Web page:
Loneliness Awareness Week
This year's Loneliness Awareness Week is taking place between 15 an 19 June and focuses on 'One Less Lonely Voice'.
Now more than ever, we all have a role to play in tackling loneliness and social isolation. To do this, we must understand it, one conversation at a time.
For the first time, some of us are experiencing loneliness and isolation. Others have seen an increase, in their already socially isolated and lonely day-to-day life.
Help one another
Did you know:
- there are an estimated 30,000 people in Kent aged over 65 who are suffering from acute loneliness
- loneliness can affect your health more than smoking up to 15 cigarettes a day. Which can increase the risk of premature death by 30%
- half a million older people go at least 5 or 6 days a week without seeing or speaking to anyone.
To support one another you can:
- volunteer for Kent Together
- join in on the national conversation by visiting the Marmalade Trust
- complete our online survey to help us understand how you're feeling during this time
- find out more about Kent Sheds, places to take part in practical group activities and support other "shedders".
What we're doing to help
Our staff are pledging small acts of kindness in their own communities:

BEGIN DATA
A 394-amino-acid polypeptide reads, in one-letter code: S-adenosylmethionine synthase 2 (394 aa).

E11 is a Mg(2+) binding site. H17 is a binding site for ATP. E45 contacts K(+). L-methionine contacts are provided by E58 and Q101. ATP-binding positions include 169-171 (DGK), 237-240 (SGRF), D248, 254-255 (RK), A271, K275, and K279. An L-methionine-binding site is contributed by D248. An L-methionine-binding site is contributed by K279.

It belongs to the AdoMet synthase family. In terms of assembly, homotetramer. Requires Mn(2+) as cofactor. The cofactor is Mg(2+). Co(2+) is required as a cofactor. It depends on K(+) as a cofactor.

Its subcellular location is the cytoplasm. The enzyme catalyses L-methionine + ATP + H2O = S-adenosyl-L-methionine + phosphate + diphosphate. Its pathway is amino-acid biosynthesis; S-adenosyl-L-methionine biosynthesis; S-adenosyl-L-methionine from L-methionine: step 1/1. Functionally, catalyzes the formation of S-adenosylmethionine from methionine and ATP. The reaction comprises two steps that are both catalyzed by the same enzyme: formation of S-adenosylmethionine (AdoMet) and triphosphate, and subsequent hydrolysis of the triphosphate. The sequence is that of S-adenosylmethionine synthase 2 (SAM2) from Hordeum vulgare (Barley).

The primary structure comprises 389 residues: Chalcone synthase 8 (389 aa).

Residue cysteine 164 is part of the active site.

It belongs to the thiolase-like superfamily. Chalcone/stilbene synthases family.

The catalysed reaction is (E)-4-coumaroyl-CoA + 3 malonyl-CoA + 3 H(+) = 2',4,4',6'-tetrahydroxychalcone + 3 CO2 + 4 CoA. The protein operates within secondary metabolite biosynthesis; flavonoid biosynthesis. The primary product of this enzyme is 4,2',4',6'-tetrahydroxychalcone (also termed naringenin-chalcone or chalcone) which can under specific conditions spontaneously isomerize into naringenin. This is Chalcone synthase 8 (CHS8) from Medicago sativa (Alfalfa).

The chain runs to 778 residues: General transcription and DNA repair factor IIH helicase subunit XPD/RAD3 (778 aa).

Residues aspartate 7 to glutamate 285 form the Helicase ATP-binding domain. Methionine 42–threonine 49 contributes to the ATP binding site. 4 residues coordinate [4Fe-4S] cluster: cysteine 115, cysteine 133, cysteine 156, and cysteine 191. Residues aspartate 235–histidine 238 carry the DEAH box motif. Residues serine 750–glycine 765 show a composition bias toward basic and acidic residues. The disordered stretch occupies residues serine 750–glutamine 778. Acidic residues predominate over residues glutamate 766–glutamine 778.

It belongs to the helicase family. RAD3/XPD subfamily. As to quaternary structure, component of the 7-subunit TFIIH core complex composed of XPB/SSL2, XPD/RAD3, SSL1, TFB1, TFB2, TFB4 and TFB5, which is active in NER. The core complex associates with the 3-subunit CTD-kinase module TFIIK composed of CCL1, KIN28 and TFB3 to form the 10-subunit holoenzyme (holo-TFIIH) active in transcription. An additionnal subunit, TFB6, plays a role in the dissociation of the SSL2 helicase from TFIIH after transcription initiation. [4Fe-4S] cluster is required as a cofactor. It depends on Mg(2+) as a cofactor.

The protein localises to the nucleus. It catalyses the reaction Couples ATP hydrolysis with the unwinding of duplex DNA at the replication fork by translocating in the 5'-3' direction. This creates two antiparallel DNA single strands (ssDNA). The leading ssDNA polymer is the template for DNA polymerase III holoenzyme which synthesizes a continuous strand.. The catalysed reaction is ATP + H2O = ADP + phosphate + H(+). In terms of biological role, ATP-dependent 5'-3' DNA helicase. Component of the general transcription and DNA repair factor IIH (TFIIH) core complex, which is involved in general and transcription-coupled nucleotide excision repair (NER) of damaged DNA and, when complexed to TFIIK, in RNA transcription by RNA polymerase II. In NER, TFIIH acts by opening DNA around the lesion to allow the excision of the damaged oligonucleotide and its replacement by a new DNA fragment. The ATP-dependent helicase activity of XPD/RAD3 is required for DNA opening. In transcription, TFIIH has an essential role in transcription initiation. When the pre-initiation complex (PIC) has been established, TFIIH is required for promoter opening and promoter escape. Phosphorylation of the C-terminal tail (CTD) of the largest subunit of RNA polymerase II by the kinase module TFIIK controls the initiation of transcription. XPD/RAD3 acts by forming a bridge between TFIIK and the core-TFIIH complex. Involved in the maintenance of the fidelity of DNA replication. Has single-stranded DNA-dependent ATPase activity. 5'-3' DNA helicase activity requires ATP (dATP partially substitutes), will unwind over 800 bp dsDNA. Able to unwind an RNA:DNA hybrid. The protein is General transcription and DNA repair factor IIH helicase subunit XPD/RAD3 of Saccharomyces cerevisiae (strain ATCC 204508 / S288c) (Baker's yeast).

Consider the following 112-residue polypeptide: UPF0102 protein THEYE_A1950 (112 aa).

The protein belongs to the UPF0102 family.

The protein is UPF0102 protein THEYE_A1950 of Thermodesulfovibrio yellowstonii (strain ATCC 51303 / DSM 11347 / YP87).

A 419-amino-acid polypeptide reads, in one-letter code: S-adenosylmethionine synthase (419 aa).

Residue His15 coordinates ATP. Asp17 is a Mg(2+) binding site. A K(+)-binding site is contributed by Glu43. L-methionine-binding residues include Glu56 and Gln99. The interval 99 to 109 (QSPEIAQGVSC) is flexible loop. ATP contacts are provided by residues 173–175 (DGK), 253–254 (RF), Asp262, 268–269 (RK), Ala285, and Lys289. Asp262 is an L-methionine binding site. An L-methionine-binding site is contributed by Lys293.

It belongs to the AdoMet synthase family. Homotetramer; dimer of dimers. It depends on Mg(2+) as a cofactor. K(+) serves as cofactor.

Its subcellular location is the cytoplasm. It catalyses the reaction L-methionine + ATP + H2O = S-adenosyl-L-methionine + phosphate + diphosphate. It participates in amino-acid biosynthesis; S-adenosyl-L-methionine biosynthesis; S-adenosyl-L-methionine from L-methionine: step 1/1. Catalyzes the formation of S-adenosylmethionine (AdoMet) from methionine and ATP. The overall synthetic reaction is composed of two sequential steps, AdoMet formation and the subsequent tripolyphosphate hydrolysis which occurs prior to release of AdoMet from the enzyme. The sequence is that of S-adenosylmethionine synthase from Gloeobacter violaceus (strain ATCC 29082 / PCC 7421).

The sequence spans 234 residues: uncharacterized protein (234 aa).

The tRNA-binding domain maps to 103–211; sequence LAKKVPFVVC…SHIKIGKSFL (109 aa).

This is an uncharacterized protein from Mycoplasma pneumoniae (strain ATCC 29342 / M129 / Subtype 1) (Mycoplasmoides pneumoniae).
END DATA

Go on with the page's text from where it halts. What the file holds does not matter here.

- Sam: “I pledge to talk to my neighbours more as I recognise that I might be one of the few people they see that week”.
- Mike: “I have been texting my elderly neighbour and picking him up household essentials when I go to the supermarket.”
- Toni: “I pledge to make regular calls to people and make the time to call those I know could be feeling isolated”.
- Paul: “I pledge to talk to all of my friends, not just the ones I see regularly – to keep in touch!”
Are you able to make a big difference to someone in your community with a small act of kindness? Sign up to Kent Together to help one another.
“Loneliness is a highly personal experience that can have a significant impact on someone’s physical and mental health. The current COVID-19 crisis has highlighted loneliness as an experience that anyone can have and raised awareness of this issue across the country. Many people who would not have considered themselves lonely have felt so as a result of implementing social distancing measures, becoming disconnected from friends, family and their communities.
There has been a groundswell of volunteers offering to support isolated and lonely people in their neighbourhoods and communities during this time. Sadly, even as lockdown rules ease and we return to a new ‘normal’ many people in our communities will continue to be lonely and isolated. This is why in Kent we are proud to support national Loneliness Awareness Week and continue to raise awareness of this issue.”Clair Bell, Cabinet Member for Adult Social Care and Public Health